Falling in Love With Mackinac Island
Unlike most of the suspense/thriller/mystery authors I know, who usually get an idea for a book through character or plot, I always begin with setting. If I can find a place that intrigues me, I’m good to go to create a storyline and characters. I have done this numerous times and have been inspired to write suspense novels set in Amish country, backwoods Appalachia, and Southwest Florida. And when I visited unique Mackinac Island in northern Michigan, I fell in love with the setting and the possibilities for a book.
Unique: No cars allowed on this island; it’s all carriages and wagons. The police ride bicycles. Hundreds of horses are imported for the tourist season but are taken off for the winter when snowmobiles, sleds, and skis prevail. And the island ices in in the winter. Unless you want to catch one of the few airplane flights ($52 one way), or ride the ice bridge on a snowmobile between old Christmas trees stuck in the ice, you’re marooned. Ah, a place for a closed room (or island) murder mystery!
A sealed-off island setting implies the enemy is often “us,” someone you know; that’s the kind of books I like to write. So even though this novel is #3 in a South Shores Series, I made an exception for Mackinac and put a north shore in the series. In FALLING DARKNESS, the island is the location my characters are placed by WITSEC to hide out be protected from the man who wants to shut them up permanently. Surely, he’d never find them there…
This island and its huge Grand Hotel, dating from Victorian days, was the setting for the 1979 time travel movie Somewhere in Time, starring Christopher Reeve and Jane Seymour. The fans (read fanatics) for that movie dress in period costume and hold a convention each year in the vast hotel, just before it closes for the winter, leaving its labyrinthine corridors and rooms to ghosts of the past.
Grand Hotel is pricey with fabulous food and views. We ate a sumptuous buffet lunch there and toured the hotel, but stayed at another historic hotel, The Island House, which has a great view of the harbor and two lighthouses. So, of course, that also had to be a scene in FALLING DARKNESS. We enjoyed the a huge circular veranda and great dining in the 1852 Grill Room.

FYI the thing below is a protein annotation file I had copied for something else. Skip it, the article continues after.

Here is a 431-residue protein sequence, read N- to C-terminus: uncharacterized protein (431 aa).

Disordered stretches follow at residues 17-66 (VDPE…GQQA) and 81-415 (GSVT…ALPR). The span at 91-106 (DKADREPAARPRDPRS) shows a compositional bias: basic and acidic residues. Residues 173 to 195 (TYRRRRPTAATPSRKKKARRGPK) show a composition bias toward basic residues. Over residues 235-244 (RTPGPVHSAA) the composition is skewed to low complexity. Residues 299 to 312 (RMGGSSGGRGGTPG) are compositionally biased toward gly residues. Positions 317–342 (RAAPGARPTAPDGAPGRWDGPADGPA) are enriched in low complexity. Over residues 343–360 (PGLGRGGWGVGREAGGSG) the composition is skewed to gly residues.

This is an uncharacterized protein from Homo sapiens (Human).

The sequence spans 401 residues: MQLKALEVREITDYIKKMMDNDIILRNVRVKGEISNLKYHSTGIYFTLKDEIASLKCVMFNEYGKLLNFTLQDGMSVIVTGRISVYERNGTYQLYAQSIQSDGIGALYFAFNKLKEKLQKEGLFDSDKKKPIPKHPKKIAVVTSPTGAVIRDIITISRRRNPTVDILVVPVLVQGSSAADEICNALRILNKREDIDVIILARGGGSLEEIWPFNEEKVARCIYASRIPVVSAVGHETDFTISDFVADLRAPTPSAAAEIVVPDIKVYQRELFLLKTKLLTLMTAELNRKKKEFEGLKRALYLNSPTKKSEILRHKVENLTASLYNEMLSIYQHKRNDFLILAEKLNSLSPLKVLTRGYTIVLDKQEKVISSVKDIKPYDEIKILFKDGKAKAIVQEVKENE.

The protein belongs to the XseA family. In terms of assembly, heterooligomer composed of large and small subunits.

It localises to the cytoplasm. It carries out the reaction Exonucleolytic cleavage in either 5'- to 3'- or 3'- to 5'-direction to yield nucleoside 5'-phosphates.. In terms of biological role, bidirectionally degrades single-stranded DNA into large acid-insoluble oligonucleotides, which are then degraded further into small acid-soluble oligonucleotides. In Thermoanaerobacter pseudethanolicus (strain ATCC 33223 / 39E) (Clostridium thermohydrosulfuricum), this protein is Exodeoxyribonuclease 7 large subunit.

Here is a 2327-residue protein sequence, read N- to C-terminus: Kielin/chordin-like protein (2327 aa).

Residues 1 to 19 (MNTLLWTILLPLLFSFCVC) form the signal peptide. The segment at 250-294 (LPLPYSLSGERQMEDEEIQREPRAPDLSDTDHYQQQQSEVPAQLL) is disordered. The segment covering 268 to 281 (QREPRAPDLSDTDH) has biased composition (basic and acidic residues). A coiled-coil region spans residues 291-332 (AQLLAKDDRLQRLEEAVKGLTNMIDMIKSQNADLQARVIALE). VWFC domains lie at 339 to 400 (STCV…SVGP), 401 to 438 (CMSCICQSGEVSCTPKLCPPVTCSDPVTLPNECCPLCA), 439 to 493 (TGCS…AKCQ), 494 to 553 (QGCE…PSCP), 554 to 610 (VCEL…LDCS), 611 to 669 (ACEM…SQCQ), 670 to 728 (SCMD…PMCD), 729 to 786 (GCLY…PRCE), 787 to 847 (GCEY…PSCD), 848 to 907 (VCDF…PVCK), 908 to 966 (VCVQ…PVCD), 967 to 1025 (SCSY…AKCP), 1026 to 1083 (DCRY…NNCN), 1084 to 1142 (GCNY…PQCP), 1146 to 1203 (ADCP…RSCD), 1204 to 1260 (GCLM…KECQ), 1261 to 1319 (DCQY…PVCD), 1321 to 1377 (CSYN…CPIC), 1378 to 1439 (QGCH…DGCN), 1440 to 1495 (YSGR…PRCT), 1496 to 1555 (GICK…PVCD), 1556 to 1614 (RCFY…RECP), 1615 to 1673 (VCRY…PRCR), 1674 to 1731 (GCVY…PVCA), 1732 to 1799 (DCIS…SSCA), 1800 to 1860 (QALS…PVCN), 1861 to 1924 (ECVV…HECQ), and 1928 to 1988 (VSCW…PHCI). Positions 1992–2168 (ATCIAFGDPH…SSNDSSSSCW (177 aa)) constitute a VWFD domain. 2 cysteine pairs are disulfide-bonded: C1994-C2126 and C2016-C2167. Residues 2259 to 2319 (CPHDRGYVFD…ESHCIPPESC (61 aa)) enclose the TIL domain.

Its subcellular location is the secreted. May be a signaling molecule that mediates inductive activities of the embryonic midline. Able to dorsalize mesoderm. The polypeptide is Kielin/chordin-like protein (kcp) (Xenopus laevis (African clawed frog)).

Islands are, of course, always intriguing. In season, boats of all kinds anchor or stop by Mackinac harbor, which we approached by ferry. But an island which hunkers down in the snowy, wintry months without tourists, an island where daily life still seems ‘somewhere in time’ was a place I could not resist, even for a contemporary setting.
I tried to work in as many of the evocative spots on the island as possible in my suspense novel: Arch Rock (where a murder takes place); skull cave; the fantastic forests primeval; and some of the amazing Victorian era homes overlooking the harbor.
The island is known for its fabulous fudge; the islanders call the tourists “fudgies.” I loved prowling the small shops and the great indie bookstore there, called, of course, since there is just one, The Island Bookstore. I stopped in and bought a lot of local color books, which I later used for research in writing FALLING DARKNESS. The book has the amazing huge formation Arch Rock on the cover.
When I walked off the ferry, I never imagined that Mackinac Island would give me a fabulous setting. The place is a pleasure to visit and provided me with a treasury of places and people for my story. Check it out sometime—at least the place if not the book.
Karen Harper is the New York Times bestselling author of contemporary suspense and historical novels about real British women. A former high school teacher and university English instructor, she and her husband live in Columbus, Ohio.
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